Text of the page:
The following assumes that increasingly climate change will force communities, particularly rural ones, towards self-sustainability as far as possible …
In 2050 I’ll be 82 … I’m still living in Glendaruel, in a house built in the 1800s. Still looking out on a pristine hill and nary a wind turbine in sight. from the front at least — they’re all behind the house.
Because oil supplies are intermittent and electricity too expensive like all my neighbours in Colintraive and Glendaruel my heating and hot water is provided by a biomass stove. I installed the kit myself, but the fuel has come from the local community forest, harvested by a management company and regulated by Forestry Commission Scotland.
We all drink water that is supplied from private sources and purified by straightforward passive, and reparable filtration systems. Mains water hasn’t have been pumped in for decades. This suits those who have lived in the glen for most of their lives because they know the water off the hills is probably the most delicious anywhere in the Highlands.
Our electricity needs have been cut to the bone, not because the nuclear power stations haven’t come on line, but because new technologies have reduced all light, electronics and refrigeration to minimal levels. We still require connection to the grid, but only because we are net exporters of electricity. With highly robust, locally maintainable hydro, wind and PV our own needs are met locally. This has meant there has been a fundamental shift in the terms of the relationship between utility company and rural customer. As an exporter of power, represented by a community company, there are agreements in place to ensure that the entire community is never left without power for more than six hours whatever the weather conditions. This is a critical agreement. As the climate worsens maintenance of power supply become ever more important to the vulnerable and elderly. Like me.
Intensive agriculture has been badly hit by the increasingly energetic climate, so the food on our tables is mostly grown in the locality in walled gardens qunder storm-resistance poly tunnel equivalents. While it might be monotonous, vegetables, salads and native fruits make up the major part of our diet, with salmon, mutton and beef providing the protein. The land made over to this production is in part hill farmers utilising their in-bye land, and in part owned by the communities themselves. All of it is co-operatively managed to create surplus for storage and sale. We export food from our community into those which surround us, with local glens specialising in particular types and varieties.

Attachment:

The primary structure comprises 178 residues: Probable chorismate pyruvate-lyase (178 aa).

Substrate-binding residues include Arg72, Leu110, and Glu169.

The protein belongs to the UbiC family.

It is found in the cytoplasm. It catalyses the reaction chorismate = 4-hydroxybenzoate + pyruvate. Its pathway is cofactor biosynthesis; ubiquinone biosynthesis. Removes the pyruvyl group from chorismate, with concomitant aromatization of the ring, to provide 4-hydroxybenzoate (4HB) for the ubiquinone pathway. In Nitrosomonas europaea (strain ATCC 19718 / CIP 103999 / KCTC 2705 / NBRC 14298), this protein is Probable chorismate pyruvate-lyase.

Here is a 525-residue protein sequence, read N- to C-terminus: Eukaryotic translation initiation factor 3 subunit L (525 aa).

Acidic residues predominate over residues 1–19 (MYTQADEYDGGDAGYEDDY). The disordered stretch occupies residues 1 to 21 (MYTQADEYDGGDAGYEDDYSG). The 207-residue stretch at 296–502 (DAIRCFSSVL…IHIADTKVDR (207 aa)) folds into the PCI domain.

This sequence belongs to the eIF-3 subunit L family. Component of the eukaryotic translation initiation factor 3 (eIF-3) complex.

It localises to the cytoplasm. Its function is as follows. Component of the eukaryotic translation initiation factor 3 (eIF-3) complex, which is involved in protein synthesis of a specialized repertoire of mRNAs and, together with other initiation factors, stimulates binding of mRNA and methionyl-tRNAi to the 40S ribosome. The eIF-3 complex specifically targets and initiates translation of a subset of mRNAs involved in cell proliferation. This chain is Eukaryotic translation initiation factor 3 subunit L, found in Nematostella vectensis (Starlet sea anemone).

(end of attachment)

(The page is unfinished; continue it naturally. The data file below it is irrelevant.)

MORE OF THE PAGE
Aside from my contribution to our collective horticulture I still work of course — as an inveterate entrepreneur I can’t stop myself, but in 2050 we are earning our living, not only by producing electricity and growing produce, but also by utilising the 20GB connectivity that is now available to all households across the UK regardless of location.
The infrastructure for such levels of connectivity is not important, the effect is. We now earn over 50% of our income as a community online (instead of a paltry 5% in 2013). Not only because we work from home, but because all payments are taken and received on our “portable connected devices” or the iPhone 42s. This has been a key development in providing work for the influx of families wishing to settle in a more robust, sustainable location.
Of course we are still connected by road, rail and ferry to the major urban areas, but because travel is now elective not compulsory for the huge majority, we choose to remain in our rural location for much of the time. This has become much more entertaining because our community now numbers 5 times more that it did in 2013, and we are, despite the challenging climate more viable now than we were then. And of course by reducing travel we reduce our exposure to the climate and maintain our average life expectancy.
By the way I’ve lived to the ripe old age of 82 not because of the Availability of official medical services but because throughout the community there are medical caches with first aid and paramedic supplies available for locally-based, locally-trained medical personnel to access in case of emergency.
We have actively recruited skills and knowledge to shore up our ability to remain viable in the long term. This positive policy not only results in having the know-how to maintain our local infrastructure and conditions for living, but it also ensures we can communicate and negotiate with partners at local and national level more effectively.
For the really bad times we have continued to develop our village halls. We have two of them, both with hydro for electric, biomass for warmth, boreholes for water and all of it insulated to within an inch of its life. There are medical supplies, dried foodstuffs and much else besides. The idea is for everyone to have multiple redundancies for all the essentials, the last of which is the collective one where resources are shared.
In 2050 I’ll be 82,